Three major rating agencies—Moody’s, Standard and Poor’s, and Fitch—assess the financial strength of companies and governmental entities and their ability to make payments on their debt. The impact of Fukushima on the nuclear companies is obvious. The Tokyo Electric Power Company, or Tepco, has moved from an AA rating prior to the event to a B+ rating today. The world’s largest reactor builder, Areva, started declining long before 11 March 2011 and plunged from an A rating in 2009 to BBB-, only one notch above “junk” status. The decision by the German engineering company Siemens to exit its nuclear business in September 2011 was actually seen by Moody’s to be credit positive.

Many major electrical utilities are now fully or partially owned by the private sector. Their stock valuations did poorly before Fukushima but have plunged after the disaster. The share price of the owner and operator of Fukushima Daiichi, Tepco, has not surprisingly lost 96% of its share value since 2007. The shares of the world’s largest nuclear operator, EDF, have lost 82% of their value over the same period, while the largest nuclear builder, Areva, has lost 88% of its stock value.

While the loss of Tepco would be expected, the performance of other major nuclear companies is rather surprising. As reflected in the declining credit rating, Areva has done particularly badly over the past year, with a net income of €883 million in 2010[v]  shifting to a loss of €2.4 billion in 2011. The Republic of Korea’s Kepco has also experienced significant losses in the past few years and has stated that electricity prices are so low that it cannot cover its operating costs. Consequently, its financial prospects are beholden to national policy; the government controls 51% of the firm’s shares.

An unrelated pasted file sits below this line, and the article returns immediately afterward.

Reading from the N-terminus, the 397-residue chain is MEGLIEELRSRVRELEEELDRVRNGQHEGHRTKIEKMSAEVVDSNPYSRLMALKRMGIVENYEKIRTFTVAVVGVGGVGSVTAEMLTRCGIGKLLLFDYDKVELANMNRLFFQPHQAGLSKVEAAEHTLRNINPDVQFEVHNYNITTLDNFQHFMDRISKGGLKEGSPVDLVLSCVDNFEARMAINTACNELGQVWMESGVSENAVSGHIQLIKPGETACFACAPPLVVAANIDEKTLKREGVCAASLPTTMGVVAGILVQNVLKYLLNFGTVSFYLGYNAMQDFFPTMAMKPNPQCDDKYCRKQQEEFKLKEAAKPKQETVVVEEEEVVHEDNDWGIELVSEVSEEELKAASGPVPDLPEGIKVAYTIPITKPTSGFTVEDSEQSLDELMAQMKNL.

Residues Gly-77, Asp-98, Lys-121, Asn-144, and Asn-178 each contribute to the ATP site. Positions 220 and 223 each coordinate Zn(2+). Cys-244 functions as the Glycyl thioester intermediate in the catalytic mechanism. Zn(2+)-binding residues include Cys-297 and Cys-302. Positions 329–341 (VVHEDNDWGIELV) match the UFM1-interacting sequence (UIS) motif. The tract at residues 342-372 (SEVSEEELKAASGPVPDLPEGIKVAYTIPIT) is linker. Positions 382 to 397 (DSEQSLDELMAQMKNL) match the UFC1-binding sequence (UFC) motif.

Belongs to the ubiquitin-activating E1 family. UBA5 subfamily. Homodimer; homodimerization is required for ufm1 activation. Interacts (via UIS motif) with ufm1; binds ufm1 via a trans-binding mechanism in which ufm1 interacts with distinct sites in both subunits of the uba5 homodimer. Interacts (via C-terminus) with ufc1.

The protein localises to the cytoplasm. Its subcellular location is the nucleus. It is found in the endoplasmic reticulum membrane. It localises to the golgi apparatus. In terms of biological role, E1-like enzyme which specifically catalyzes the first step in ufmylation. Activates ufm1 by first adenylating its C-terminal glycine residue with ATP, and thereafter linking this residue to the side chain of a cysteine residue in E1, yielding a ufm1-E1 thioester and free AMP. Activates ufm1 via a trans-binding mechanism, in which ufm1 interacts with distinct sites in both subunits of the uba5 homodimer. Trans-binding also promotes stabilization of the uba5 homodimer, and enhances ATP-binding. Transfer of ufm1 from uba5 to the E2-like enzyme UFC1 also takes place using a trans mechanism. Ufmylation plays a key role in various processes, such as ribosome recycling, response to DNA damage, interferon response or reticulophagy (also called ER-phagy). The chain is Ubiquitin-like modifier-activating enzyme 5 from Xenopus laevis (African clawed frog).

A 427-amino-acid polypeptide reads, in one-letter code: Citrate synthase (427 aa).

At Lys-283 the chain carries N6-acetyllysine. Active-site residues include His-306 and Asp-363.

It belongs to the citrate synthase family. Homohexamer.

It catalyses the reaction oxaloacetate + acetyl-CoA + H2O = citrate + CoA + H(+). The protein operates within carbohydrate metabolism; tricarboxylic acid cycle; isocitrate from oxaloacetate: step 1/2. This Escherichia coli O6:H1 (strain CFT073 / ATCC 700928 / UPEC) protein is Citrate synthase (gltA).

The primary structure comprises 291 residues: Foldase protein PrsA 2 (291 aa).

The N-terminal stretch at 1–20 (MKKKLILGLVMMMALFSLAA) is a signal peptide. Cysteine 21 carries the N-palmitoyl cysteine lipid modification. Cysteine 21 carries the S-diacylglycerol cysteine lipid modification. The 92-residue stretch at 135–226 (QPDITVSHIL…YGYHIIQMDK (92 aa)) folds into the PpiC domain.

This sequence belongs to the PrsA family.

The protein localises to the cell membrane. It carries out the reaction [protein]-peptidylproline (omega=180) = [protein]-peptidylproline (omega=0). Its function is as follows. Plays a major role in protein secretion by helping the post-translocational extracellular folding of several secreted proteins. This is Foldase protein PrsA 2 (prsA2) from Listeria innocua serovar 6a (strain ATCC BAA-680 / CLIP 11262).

Given the extent to which the financial risks of nuclear investments are now understood by the utilities and the financial sector, it is clear that nuclear plants will not be built without government support. In a revealing presentation, a representative of the French bank BNP-Paribas concluded that “significant government sponsorship will be required in most markets to implement new nuclear”.[vi]

After Chernobyl, the nuclear industry struggled for 10 years to develop a survival strategy. It was sold to the world as revival. In reality, however, many nuclear companies and utilities were facing great difficulty before the disaster at Fukushima. Eighteen months after 11 March 2011, it is likely that the decline of the industry will only accelerate. It appears increasingly obvious that nuclear systems are not competitive from economic, environmental, and social points of view.

The nuclear establishment has had a long history of failing to deliver on exuberant promises and glossing over glaring problems. Today, installed nuclear capacity is not even one tenth of what the IAEA projected in the 1970s for the turn of the century.

There are now around 400 nuclear power reactors in operation. Because financial and other realities militate strongly against new nuclear construction, the nuclear industry is pushing to keep existing units operating as long as possible. One third of the nuclear countries generated their historic maximum of nuclear electricity in 2011, raising troubling questions about the depth of the nuclear safety assessments—so-called “stress tests”—carried out around the world after the Fukushima disaster. The future of the nuclear industry increasingly depends on cash-abundant state economies, healthy and wealthy utilities, experienced builders with a large knowledge base, favorable public opinion and generous safety authorities. Which countries would provide these conditions in the future?


[i] Nuclear capacity and electricity generation figures are the authors’ estimates based on the IAEA’s Power Reactor Information System (PRIS) online database, available at <>.

[ii] “Startup” is synonymous with grid connection and “shutdown” with withdrawal from the grid.

[iii] Q-Series: Global Nuclear Power, Can Nuclear Power Survive Fukushima?, UBS Investment Research, <>.

[iv] Sayeh Tavangar, Europe Will Return to Nuclear Power Some Day, Enel Chief Says”, Nucleonics Week, 16 June 2011.

[v] It should be noted that even in pre-Fukushima 2010, Areva registered an operational deficit of